I was bummed that I couldn’t attend the Digital Parents Conference 2012 in Melbourne on Friday but I did manage to keep an eye on the #DPCON12 hashtag on Twitter as well as checked in on the many blog posts that were written during (and post) the event. It looked like it was a ripper of a day!
The conference, organised by Brenda Gaddi, was sold out; according to the attendee list, nearly 200 people – bloggers (mostly ‘mummy bloggers’ by the looks of things), PR people and brand reps – had registered.
(NOTE: How many conferences have you attended where the organisers don’t provide a public list of participants? It’s either a case of ‘couldn’t be bothered’, ‘didn’t think of it’, or refusal to do so on the grounds of ‘privacy’ or the list is ‘our intellectual property’. Hmmm, really? This sharing of attendee names is evidence of what makes the blogging fraternity the tight-knit community that it is – openness and connection is everything).
Love in the room
As is often the case at such events, there was (or appeared to me from the heavily populated tweet stream) a lot of love, positivity and support for one another in the #DPCON12 room. Bloggers are like that, which is something brands need to recognise and understand intimately if they want to play in this space.
“Hello #BlogToBusiness panelists. @stylingyou @braqueen@crashtest_mummy @realityraver #dpcon12” PIC: Brenda Gaddi
The fact (mummy) bloggers tend to be super-connected with each other as well as more broadly with their own communities of super-engaged fans makes them a key target for brands, and we’re starting to see a lot of action on this front.
The blogger movement in Australia emerged in a big way last year and continues to grow and become more influential as 2012 unfolds. This trend isn’t going to change any time soon.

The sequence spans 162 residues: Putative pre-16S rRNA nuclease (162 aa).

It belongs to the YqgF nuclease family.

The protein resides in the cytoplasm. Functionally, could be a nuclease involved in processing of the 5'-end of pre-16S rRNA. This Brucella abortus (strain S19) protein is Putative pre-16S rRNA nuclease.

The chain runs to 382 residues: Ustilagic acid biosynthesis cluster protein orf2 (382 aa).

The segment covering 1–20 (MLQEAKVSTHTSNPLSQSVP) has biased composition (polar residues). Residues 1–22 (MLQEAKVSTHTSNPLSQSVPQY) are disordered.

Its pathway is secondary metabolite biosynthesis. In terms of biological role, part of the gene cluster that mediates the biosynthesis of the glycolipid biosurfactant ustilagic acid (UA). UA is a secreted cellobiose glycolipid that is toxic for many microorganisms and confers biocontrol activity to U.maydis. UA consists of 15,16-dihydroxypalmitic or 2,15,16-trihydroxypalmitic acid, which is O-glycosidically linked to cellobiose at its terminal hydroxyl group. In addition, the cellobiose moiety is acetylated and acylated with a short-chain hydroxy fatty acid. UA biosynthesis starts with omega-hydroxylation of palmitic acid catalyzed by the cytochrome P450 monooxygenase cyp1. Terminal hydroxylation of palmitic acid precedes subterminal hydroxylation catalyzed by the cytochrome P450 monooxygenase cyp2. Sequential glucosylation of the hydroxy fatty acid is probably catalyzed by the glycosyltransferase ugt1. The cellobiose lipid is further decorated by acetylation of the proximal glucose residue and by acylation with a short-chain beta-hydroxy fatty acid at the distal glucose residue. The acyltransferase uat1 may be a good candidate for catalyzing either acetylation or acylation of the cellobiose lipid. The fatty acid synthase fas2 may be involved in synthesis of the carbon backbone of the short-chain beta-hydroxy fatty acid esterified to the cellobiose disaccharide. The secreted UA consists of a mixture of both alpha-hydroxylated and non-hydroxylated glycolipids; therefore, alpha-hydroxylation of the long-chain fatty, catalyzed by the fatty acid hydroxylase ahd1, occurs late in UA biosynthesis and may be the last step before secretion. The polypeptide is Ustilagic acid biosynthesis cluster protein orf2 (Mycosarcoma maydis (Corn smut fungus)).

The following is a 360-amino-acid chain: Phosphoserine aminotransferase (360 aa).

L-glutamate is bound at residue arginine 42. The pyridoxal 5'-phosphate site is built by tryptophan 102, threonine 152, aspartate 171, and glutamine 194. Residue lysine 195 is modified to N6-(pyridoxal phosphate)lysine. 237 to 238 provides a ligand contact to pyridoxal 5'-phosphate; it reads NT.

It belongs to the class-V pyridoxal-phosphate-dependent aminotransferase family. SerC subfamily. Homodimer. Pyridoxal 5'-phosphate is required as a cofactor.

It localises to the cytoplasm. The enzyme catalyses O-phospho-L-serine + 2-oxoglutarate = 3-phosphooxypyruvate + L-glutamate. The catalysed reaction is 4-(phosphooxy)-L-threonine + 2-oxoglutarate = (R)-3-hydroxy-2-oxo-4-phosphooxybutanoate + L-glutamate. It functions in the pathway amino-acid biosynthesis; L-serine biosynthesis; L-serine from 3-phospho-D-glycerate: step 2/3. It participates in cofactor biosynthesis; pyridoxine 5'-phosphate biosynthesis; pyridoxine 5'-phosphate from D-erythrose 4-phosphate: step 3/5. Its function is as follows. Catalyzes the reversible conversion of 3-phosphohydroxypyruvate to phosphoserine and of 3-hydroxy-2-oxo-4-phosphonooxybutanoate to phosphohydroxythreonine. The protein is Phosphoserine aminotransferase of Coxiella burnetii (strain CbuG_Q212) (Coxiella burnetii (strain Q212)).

While the mummy blogger category will dovetail out of this growth of the movement overall, I think what you’ll see is a break-out of individuals who not only blog but will create content across multiple platforms while at the same time building their personal brands into valuable, influential assets that companies will want to at some stage tap into.
Understanding the nuances of the blogging fraternity in general, and mummy bloggers in particular, is critical for brands wanting to explore new ways to reach young mums, or consumers of other category niches e.g. technology, media, food and beverage etc.
The smart brands will get involved at a deeper level. We’ve seen this in the US where Ford has very strong ties with the blogging industry, including being a major sponsor of last year’s BlogWorld Expo in LA. Closer to home, KleenexMums was a sponsor of #DPCON12.
Sponsorship is one thing, however, but it’s another for a company to embrace the blogger movement unconditionally, and this is what’s needed if a brand is to succeed in developing partnerships with blogging individuals. Anything else is lip service.
Reality and Personality
Committed bloggers – whether they’re ‘Mummies’ or not – bring a sense of passion and feeling, a heightened degree of openness and transparency, a dash of reality and personality in equal measures. They’re connectors, sharers, storytellers … people.
If you don’t believe me, check out Edenland.
Tap into that passion and from a brand perspective – with empathy and respect – and you’ll do well in the blogosphere.
Following are a number of blog posts from Digital Partents Conference; as you can see, there is a lot of interest in how bloggers can monetize their blogs. Take this as a signpost of things to come!
- #DPCON12: Blog to Business - Louisa Claire
- #DPCON12: Blog to Book - Louisa Claire
- #DPCON12: Blog to Business - Kellie O’Brien (incl. CoveritLive transcript)
- #DPCON12: Working with Brands - Kellie O’Brien (incl. CoveritLive transcript)
- #DPCON12: How to Turn Your Blog Into a Business – Nikki Parkinson
- What I Learned at DPcon – @katesaysstuff
- On #DPCON12 and Directions, both Personal and Professional – Karen Andrews